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    The unemployed are often locked out of low-rate refi market

    Mortgage interest rates have been historically low for the past year — at or below 3%. However, many banks have kept in place Great Recession-era proof of employment requirements. This means that those who lost their jobs during the pandemic and could benefit the most from refinancing are often unable to.   More

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    Gentrification meets Texas barbecue

    Historically, barbecue has been a cheap and delicious way to cook meat — principally by Black pitmasters who lived in poverty. Now, ‘cue joints win prestigious awards and can charge top dollar.   More

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    A look at the child care crisis

    The child care industry was struggling even before the pandemic. Costs are high for parents who need the service to enable them to work, yet employee wages rank low among professions.   More

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    Americans are quitting their jobs in record numbers

    Though unemployment levels are dipping, some 4.3 million people left their jobs in August, according to a new Bureau of Labor Statistics report. The “quits rate” is up to 2.9% — the highest it’s been since the BLS started tracking it.   More

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    Why so many products are “temporarily unavailable”

    If you’ve tried to buy much of anything lately, there’s a decent chance some of the products you’ve been scouring aisles for have been out of stock. On today’s show, we air the first segment in our new collection, “Temporarily Unavailable,” which explores how stuff moves around the world … or doesn’t.   More

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    How “Squid Game” took over fall TV

    People fall into one of two TV camps right now: You’ve either seen “Squid Game” or you haven’t. But odds are you’ve heard of the dystopian South Korean drama, which is  on track to be Netflix’s most-watched show yet.   More

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    Could this be the start of a new labor movement?

    The pandemic has helped shift power in the economy from employers to workers. Public support for unions is among the highest its been in recent years. On today’s show, Liz Shuler, president of the AFL-CIO, discusses what she sees as the beginning stages of a modern labor movement that can grow and change with the needs of working people.   More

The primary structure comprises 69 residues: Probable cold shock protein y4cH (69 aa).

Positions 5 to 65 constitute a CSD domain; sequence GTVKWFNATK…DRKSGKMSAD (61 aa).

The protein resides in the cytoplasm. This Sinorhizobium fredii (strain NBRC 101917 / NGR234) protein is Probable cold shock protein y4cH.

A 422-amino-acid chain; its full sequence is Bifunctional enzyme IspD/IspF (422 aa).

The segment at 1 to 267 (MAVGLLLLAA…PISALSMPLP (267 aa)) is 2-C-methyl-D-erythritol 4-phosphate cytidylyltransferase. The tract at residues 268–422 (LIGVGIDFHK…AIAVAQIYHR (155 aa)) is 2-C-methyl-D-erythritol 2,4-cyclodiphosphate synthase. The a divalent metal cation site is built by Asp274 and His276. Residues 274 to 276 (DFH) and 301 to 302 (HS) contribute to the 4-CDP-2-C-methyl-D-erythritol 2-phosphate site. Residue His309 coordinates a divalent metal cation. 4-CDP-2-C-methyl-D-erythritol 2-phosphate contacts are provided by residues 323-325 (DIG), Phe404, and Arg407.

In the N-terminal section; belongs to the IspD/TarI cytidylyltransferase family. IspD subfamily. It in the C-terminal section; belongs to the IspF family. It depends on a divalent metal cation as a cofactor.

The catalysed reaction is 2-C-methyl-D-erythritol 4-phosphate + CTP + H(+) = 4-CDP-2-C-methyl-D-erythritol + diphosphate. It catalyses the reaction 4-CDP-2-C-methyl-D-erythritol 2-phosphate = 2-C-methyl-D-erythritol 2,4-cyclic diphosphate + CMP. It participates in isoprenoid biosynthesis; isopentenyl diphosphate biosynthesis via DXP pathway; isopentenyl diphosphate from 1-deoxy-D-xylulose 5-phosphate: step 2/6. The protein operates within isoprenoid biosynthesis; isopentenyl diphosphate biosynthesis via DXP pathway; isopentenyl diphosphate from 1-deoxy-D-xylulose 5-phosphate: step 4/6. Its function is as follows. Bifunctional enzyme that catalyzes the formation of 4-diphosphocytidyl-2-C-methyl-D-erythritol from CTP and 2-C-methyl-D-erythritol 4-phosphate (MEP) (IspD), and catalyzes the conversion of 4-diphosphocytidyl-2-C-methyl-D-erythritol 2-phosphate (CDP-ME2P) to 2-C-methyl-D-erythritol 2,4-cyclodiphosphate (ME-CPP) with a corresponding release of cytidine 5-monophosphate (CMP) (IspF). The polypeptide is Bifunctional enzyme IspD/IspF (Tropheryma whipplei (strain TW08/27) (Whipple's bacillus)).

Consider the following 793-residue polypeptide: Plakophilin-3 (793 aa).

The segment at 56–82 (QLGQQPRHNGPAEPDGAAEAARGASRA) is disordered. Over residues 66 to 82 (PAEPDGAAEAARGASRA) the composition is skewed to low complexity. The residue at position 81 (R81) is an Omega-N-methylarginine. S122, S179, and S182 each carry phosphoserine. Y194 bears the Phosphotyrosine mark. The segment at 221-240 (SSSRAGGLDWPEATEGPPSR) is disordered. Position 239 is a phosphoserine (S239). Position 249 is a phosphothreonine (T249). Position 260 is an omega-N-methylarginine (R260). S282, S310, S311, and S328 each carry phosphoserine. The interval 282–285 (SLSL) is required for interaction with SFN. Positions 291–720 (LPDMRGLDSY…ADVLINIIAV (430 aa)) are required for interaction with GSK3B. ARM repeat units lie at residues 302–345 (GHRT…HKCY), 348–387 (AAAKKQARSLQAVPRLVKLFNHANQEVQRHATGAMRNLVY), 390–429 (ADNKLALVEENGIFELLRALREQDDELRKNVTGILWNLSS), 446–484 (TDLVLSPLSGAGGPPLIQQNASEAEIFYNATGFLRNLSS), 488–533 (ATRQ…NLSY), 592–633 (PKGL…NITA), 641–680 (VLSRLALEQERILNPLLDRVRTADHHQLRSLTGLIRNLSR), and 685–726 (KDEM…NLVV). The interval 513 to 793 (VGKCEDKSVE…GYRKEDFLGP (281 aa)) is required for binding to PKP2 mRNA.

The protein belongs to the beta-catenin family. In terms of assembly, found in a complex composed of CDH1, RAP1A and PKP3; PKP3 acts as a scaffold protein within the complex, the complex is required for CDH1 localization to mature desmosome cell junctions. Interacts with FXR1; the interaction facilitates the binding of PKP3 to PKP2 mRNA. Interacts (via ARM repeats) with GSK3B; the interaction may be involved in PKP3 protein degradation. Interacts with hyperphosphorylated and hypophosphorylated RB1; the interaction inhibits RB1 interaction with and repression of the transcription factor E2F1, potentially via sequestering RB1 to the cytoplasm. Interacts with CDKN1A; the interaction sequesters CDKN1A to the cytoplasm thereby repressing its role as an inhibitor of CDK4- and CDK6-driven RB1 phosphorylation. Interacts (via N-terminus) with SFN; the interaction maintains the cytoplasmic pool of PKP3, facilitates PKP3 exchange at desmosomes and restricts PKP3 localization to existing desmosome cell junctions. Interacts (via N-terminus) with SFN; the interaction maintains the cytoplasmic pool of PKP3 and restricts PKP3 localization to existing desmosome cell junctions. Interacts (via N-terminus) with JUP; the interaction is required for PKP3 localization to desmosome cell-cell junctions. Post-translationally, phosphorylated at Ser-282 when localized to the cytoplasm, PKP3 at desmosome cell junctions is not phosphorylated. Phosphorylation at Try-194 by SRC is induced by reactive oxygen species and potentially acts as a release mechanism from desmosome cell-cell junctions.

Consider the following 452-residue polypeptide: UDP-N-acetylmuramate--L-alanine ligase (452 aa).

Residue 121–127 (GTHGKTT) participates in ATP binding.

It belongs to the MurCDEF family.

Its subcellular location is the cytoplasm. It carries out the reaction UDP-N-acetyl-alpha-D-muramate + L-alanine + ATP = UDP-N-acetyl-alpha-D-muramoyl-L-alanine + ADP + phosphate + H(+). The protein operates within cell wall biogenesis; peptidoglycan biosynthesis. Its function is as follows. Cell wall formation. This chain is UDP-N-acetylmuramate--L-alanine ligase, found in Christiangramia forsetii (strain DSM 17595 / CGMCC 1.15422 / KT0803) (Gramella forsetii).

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    The families the child tax credit has left behind

    Some families that include undocumented immigrants are reporting that, despite being eligible, they’ve yet to receive the child tax credit. Chabeli Carrazana, an economy reporter at The 19th, tells us about how those who need it most face barriers to accessing the federal aid.   More

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    The past and future of unionizing restaurant workers

    The food-and-beverage industry has one of the lowest unionization rates among the U.S. workforce, but that wasn’t always the case. Now, organizing momentum is building. And public support for unions coupled with the stresses of COVID-19 could provide a boost to those efforts.   More

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    What happens if we blow past the debt limit?

    If the debt ceiling is reached without being suspended or raised by Congress, the Treasury will have to choose between paying its bills and repaying money already borrowed. Results could be catastrophic.   More

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    A rodeo returns with fanfare and few masks

    For many towns in the West and Midwest, rodeos are a boon to the local economy. Despite the delta variant’s surge, many rodeos have made a return in 2021. Marketplace’s Mitchell Hartman takes us to Oregon’s Pendleton Round-Up and chats with locals, tourists and health officials about mask enforcement, a boost to business and the return of a rural tradition.   More

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    The Fed is cautiously optimistic on recovery

    The economy is growing strongly as it recovers from its pandemic-induced downturns — so strongly that the Fed has signaled it will start tapering bond purchases soon and may raise interest rates next year.   More

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    How one massive Chinese company rattled the U.S. stock market

    Anxiety over Evergrande, a behemoth property developer in China, and its $300 billion debt sent stock markets around the globe tumbling on Monday. The situation is spotlighting precarity in China’s real estate sector and the country’s economy as a whole; some fear a Lehman Brothers-style crisis.   More